Thus a student from a lower socio-economic background would facean uphill struggle to find the funds to do a full degree in anothercountry in Europe. The commission therefore has a good targetaudience and it knows what that audience needs, following afeasibility study that it carried out.
Shift from grant to loan system
However, this new policy also sends another signal to governments- invest in higher education, but do it through loans so thatstudents also contribute to the costs.
Loans are nothing new and many governments have put them in place,often with the endorsement of students, especially when schemes aredesigned to have so-called progressive elements like incomecontingent repayments, grace periods and subsidised interestrates.
All of these have also been proposed by the feasibility study,which also envisages a new EU institution that will manage aportfolio of EUR60 billion, which in the current political climateappears unimaginable.
The plan is not a concrete proposal, but an idea for guaranteeingsuch loans through private banks (those that the governments stillkeep on bailing out). Thus we can only guess what the realconditions of the loans would be for students. No current study,including the feasibility study, has examined the actualattractiveness of such loans.
Secondly, the commission seems to be expecting everybody toimmediately jump at the opportunity to endorse its idea even thoughthere is not much detail about it and there has been no meaningfuldemocratic dialogue with member states and citizens.
Upcoming debt generation
Thirdly, guaranteeing such loans needs to give students morethan what member states are doing already for students, and mustnot act as a disincentive for governments making their own fundsavailable for mobile study, something that has been a key promiseof Bologna process ministers since 1999.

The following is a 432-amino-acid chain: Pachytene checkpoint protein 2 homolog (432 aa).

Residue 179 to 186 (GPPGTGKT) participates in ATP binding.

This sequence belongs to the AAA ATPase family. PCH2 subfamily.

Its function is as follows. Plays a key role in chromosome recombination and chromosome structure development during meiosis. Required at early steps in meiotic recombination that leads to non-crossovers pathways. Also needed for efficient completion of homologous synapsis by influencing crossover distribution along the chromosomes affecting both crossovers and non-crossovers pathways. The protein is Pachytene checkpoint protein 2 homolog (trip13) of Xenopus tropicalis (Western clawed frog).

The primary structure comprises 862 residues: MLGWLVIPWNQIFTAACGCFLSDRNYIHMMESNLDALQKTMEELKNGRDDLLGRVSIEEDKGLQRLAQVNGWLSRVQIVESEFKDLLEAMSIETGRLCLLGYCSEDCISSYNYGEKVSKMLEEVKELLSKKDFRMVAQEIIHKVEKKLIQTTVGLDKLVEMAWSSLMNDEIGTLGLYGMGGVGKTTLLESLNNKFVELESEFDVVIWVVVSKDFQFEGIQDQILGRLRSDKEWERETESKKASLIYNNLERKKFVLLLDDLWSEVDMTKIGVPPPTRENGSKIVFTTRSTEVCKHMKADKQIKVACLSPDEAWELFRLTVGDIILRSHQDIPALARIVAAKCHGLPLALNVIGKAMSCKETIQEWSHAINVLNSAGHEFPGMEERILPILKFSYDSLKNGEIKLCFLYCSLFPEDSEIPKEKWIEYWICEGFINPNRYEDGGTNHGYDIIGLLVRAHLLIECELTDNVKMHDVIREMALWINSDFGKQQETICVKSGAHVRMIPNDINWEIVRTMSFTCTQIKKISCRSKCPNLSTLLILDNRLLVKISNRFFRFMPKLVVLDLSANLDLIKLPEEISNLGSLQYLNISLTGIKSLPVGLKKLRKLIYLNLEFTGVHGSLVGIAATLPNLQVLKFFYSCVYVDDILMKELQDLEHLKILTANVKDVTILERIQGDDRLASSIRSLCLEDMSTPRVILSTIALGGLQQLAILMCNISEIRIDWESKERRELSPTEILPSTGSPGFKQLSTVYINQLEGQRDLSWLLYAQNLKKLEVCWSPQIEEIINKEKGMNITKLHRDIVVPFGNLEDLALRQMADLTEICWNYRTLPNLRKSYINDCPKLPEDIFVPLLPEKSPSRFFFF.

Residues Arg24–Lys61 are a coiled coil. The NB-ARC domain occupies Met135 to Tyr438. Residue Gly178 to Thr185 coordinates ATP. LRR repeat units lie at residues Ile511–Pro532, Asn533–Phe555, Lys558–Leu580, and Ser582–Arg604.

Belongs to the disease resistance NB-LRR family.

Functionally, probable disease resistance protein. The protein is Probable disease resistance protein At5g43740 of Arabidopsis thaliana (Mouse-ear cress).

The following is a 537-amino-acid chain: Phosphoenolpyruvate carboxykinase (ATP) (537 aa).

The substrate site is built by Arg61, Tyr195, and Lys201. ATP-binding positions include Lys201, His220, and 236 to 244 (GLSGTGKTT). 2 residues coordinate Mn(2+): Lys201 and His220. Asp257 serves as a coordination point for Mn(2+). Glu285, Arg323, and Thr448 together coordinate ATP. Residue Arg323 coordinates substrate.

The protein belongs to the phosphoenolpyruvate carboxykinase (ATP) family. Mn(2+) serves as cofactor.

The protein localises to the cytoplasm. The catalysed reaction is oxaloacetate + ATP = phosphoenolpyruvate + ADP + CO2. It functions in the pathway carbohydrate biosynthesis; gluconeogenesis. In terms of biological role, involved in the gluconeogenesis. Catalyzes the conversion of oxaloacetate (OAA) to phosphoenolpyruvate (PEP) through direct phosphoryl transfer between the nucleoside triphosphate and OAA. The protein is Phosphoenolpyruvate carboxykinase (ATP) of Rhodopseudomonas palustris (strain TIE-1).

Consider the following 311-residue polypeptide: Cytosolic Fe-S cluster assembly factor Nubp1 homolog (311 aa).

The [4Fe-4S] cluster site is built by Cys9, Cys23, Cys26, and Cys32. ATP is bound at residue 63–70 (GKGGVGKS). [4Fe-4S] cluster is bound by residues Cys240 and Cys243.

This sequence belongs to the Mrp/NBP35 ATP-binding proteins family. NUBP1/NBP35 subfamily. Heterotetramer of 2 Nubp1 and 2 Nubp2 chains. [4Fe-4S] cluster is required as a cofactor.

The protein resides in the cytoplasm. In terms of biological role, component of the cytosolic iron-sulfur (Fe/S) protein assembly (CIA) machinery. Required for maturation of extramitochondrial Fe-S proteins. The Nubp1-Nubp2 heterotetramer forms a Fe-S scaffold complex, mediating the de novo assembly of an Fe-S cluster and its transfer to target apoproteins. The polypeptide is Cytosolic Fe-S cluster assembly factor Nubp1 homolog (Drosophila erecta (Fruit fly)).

Fourthly, given that the scheme involves private banks, it isdoubtful whether these could offer subsidies or tie repayments tostudents’ later earnings. Such a scheme would not take into accountindividual financial gains or losses since higher education willnot yield huge fortunes to graduates by itself.
Thus the scheme actually doesn’t appear to provide many optionsfor increasing social mobility, as the loans are likely to beexpensive and poorer students are more debt-averse.
Finally, one wonders if this scheme represents a change in theEuropean Commission’s approach to funding streams. The commissionhas stated publicly that it still considers grants to be importantand that loans are simply an additional means of fundingstudents.
But we surely need to admit that rising youth unemployment and anincreasing graduate debt burden might become an explosive mix,leading to greater social divisions between young andold.
What goes through the heads of this generation? How will suchschemes affect today’s and tomorrow’s indebted generation ofgraduates? How will they affect graduates’ plans to become parentsand build capital for the future, for pension and increasinghealthcare costs?
Of course, some economists do not consider this a long-termproblem, but the perception that it might be is there and, ashistory has shown, perceptions are sometimes enough to provoke areaction.
Allan Pall, Chairman of the European Students’ Union (